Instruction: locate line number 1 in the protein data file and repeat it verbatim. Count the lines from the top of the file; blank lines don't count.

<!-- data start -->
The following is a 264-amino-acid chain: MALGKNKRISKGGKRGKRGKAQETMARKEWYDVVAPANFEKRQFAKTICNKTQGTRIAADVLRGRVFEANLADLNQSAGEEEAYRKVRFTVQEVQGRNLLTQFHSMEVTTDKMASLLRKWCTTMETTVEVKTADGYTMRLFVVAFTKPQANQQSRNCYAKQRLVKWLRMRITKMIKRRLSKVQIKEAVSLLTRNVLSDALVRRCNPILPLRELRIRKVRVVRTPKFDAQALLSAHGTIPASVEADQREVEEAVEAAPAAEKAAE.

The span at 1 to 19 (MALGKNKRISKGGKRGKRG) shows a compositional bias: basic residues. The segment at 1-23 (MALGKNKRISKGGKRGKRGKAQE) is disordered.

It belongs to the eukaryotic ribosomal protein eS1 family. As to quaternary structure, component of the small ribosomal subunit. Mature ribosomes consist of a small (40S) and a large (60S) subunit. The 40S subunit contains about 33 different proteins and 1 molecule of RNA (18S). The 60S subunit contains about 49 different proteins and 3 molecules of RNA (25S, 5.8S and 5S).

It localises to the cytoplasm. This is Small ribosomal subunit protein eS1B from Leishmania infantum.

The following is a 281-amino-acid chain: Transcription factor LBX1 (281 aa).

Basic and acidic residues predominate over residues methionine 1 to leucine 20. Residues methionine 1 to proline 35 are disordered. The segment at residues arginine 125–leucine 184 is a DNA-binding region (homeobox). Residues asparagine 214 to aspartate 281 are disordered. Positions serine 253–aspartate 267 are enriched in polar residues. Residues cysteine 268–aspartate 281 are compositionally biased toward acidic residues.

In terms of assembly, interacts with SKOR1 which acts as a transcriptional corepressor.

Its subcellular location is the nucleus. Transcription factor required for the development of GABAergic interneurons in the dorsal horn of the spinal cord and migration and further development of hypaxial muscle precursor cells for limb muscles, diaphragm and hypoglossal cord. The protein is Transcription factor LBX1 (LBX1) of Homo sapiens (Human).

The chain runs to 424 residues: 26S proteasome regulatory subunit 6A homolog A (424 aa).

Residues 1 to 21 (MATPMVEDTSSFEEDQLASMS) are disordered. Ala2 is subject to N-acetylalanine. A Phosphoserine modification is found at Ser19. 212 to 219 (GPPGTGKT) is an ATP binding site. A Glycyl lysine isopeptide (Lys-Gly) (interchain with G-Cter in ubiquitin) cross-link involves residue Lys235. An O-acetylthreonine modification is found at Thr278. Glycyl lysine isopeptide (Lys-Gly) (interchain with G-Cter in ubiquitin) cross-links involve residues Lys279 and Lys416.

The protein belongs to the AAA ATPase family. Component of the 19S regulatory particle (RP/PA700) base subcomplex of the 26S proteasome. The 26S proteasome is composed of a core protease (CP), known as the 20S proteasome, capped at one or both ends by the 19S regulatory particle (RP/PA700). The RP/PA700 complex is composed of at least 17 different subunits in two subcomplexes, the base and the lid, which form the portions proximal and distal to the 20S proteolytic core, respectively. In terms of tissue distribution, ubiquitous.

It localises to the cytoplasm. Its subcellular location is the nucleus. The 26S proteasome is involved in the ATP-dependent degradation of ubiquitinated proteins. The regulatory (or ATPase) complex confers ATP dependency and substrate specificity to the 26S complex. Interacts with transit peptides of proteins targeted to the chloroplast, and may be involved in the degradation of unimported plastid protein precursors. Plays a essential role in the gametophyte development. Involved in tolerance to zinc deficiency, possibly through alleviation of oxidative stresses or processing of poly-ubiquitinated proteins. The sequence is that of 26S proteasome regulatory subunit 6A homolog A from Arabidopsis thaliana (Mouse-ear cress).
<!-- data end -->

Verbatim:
The following is a 264-amino-acid chain: MALGKNKRISKGGKRGKRGKAQETMARKEWYDVVAPANFEKRQFAKTICNKTQGTRIAADVLRGRVFEANLADLNQSAGEEEAYRKVRFTVQEVQGRNLLTQFHSMEVTTDKMASLLRKWCTTMETTVEVKTADGYTMRLFVVAFTKPQANQQSRNCYAKQRLVKWLRMRITKMIKRRLSKVQIKEAVSLLTRNVLSDALVRRCNPILPLRELRIRKVRVVRTPKFDAQALLSAHGTIPASVEADQREVEEAVEAAPAAEKAAE.